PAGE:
*A = wl*

A = 4 x 4

A = 16 cm^{2}

Before we can subtract the missing rectangle we need to work out its area.

*A = wl*

A = 2 x 1

A = 2 cm^{2}

Now subtract the area of the missing rectangle from the area of the bigger square:

A = 16 - 2

A = 14 cm^{2}

The perimeter of a triangle can be found by adding together the lengths of the sides. The formula to work out the perimeter of a rectangle is *P = a + b + c. *

See if you can find the perimeter of these two triangles:

**Triangle one** has sides measuring 5 cm, 7 cm and 6 cm.

*P = a + b + c *

P = 5 + 7 + 6

P = 18 cm

**Triangle two** has sides measuring 6 cm, 5 cm and 5 cm.

*P = a + b + c*

P = 6 + 5 + 5

P = 16 cm

The area of a triangle can be found using the formula *A = (h _{b} b) *

Use this formula to find the area of these two triangles:

**Triangle three** has a base (*b*) measuring 6 cm and height (*h _{b}*) measuring 5 cm.

A = 15 cm^{2}

* *

**Triangle four** has a base measuring 5 cm and height measuring 5 cm.

A = 12.5 cm^{2}

* *

The perimeter of a trapezium can be found by adding together the lengths of the sides. The formula to work out the perimeter of a trapezium is *P = a + b + c + d. *

* *

See if you can find the perimeter of these two trapeziums:

**Trapezium one** has four sides measuring 5 cm, 6 cm, 5 cm and 6 cm.

*P = a + b + c + d*

P = 5 + 6 + 5 + 6

P = 22 cm

**Trapezium two** has four sides measuring 4 cm, 6 cm, 8 cm and 6 cm

*P = a + b + c + d*

P = 4 + 6 + 8 + 6

P = 24 cm

The area of a trapezium can be found using the formula **area equals half of ***a ***plus ***b ***divided by two and multiplied by h**.

See if you can find the perimeter of these two trapeziums:

**Trapezium three**

*a* = 4 cm

*b* = 6 cm

*h* = 6 cm

A = 30 cm^{2}

**Trapezium four**

*a* = 4 cm

*b* = 5 cm

*h* = 6 cm

A = 4.5 x 6

A = 27 cm^{2}

Area and perimeter are taught as part of the *measurement* strand of the Maths curriculum.

Perimeter is first taught in year 3 when children:

In year 4, children are introduced to area and build on their knowledge of perimeter when they:

- measure and calculate the perimeter of a rectilinear figure (including squares) in centimetres and metres
- find the area of rectilinear shapes by counting squares

Area and perimeter are taught in year 5 when children:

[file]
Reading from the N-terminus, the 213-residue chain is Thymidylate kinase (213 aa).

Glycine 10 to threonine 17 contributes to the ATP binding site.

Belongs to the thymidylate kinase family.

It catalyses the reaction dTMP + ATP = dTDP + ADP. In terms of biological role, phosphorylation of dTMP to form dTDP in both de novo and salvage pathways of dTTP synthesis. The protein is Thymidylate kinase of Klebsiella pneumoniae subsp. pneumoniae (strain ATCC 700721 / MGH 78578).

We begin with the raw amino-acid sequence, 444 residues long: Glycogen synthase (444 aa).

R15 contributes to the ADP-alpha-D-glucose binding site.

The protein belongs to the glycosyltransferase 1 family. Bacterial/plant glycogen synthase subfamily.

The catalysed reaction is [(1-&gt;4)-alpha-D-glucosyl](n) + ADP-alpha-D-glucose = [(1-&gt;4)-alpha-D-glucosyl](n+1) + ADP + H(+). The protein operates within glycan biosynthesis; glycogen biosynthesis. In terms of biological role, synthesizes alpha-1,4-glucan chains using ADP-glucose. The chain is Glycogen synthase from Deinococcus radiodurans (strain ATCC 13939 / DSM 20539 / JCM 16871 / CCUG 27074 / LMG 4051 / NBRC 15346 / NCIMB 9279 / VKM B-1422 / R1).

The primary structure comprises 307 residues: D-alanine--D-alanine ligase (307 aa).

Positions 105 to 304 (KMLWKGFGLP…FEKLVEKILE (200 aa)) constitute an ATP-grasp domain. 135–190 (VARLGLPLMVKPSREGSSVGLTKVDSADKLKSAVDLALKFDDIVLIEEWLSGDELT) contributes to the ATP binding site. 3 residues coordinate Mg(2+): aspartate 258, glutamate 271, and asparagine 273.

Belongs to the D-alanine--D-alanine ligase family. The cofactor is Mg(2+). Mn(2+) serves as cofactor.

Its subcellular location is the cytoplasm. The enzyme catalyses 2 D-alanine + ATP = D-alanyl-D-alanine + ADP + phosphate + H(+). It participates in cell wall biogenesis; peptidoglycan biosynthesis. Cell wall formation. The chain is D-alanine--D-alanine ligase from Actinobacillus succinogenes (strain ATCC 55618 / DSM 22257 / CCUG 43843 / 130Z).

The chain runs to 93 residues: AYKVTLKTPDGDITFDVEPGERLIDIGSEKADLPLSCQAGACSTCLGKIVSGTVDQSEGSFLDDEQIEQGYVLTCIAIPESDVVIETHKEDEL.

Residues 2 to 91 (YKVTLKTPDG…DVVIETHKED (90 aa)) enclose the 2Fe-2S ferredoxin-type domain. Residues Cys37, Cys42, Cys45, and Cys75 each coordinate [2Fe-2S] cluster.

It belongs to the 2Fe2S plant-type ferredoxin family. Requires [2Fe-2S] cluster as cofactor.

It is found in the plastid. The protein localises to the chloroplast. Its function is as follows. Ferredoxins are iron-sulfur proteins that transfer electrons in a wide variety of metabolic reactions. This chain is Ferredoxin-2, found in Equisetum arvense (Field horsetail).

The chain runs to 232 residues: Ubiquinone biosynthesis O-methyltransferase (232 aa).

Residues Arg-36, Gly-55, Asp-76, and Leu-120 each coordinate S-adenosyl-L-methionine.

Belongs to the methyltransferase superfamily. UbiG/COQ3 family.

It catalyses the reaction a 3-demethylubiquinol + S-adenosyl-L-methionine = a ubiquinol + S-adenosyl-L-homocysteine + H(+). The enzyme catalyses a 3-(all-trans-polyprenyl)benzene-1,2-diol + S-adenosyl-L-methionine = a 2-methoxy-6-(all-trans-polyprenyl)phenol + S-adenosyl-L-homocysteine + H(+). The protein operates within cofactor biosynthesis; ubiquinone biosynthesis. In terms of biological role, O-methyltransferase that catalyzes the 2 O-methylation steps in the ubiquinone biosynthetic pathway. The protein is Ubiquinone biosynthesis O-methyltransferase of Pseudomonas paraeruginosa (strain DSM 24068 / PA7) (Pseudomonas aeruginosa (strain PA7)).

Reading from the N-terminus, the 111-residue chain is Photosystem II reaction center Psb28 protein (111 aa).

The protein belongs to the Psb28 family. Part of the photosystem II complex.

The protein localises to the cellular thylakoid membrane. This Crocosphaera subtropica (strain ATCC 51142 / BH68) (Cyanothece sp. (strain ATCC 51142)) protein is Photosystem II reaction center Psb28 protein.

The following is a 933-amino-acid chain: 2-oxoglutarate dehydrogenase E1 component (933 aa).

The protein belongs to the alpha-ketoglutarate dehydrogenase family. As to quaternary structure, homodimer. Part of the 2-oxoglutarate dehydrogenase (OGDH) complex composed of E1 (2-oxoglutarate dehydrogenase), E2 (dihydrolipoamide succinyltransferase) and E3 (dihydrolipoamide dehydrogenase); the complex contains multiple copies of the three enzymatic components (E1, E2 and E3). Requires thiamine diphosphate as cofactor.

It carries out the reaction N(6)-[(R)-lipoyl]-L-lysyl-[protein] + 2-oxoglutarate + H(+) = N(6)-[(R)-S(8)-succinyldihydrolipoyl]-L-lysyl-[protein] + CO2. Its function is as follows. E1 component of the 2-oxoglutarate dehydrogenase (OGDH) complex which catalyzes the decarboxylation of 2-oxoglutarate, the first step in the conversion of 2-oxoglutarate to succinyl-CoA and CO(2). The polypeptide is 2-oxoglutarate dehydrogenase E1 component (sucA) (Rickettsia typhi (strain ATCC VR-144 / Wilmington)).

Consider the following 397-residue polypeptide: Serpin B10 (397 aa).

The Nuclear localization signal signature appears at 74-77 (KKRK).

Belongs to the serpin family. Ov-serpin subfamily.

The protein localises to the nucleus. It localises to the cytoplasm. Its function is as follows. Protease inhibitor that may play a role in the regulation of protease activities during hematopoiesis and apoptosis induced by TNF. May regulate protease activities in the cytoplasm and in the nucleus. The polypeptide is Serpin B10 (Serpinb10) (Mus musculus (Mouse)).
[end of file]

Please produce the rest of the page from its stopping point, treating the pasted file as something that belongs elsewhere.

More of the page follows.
- measure and calculate the perimeter of composite rectilinear shapes in centimetres and metres
- calculate and compare the area of rectangles (including squares), and including using standard units, square centimetres (cm2) and square metres (m2) and estimate the area of irregular shapes

Area is taught in year 6 when children:

- recognise that shapes with the same areas can have different perimeters and vice versa
- recognise when it is possible to use formulae for area and volume of shapes
- calculate the area of parallelograms and triangles

If you want a challenge, have a sneak peek at how to find the area and perimeter of a circle. This content isn’t taught in the Maths National Curriculum until KS3.

The perimeter of a circle is called the circumference. It can be found using the formula *C = 2 π r*

In this formula *C* stands for circumference.

*π* is the mathematical symbol pi. *π* is a number approximately equal to 3.14

*r* represents the radius of the circle.

If you want to know more about squared numbers read our Square Numbers blog.

To find the circumference of a circle you need to know the radius of the circle. Remember the radius is half of the diameter of the circle. This means if you know the diameter of the circle you can half it to work out the radius by dividing the diameter by 2.

Work out the circumference of these two circles. One circle has a radius of 5cm. The other circle has a diameter of 8m. You can use a calculator to help you.

**Circle one**

*r* = 5 cm

*C = 2 π r*

C = 2 x 3.14 x 5

C = 31.4 cm

**Circle two**

If the diameter of the circle is 8m, the radius is 4m.

*C = 2 π r*

C = 2 x 3.14 x 4

C = 25.12 m

The area of a circle can be found using the formula *A = π r ^{2}*

In this formula *A* stands for Area.

*π* is the mathematical symbol pi. *π* is a number approximately equal to 3.14

*r* represents the radius of the circle.

To find the area of a circle you need to know the radius of the circle. Remember the radius is half of the diameter of the circle. This means if you know the diameter of the circle you can half it to work out the radius by dividing the diameter by 2.

Work out the area of these two circles. One circle has a radius of 3cm. The other circle has a diameter of 4m. You can use a calculator to help you.

Now check your answers…

**Circle three **

*r* = 3 cm

*A = π r ^{2}*

*A* = 3.14 x 3^{2}

*A* = 3.14 x 9

*A* = 28.26 cm^{2}

**Circle four**

*d* = 4 m

If *d* = 4m then *r* = 2m

*A = π r ^{2}*

*A* = 3.14 x 2^{2}

*A* = 3.14 x 4

*A* = 12.56 m^{2}

The equation images in this blog have been powered by CodeCogs.

## Leave a comment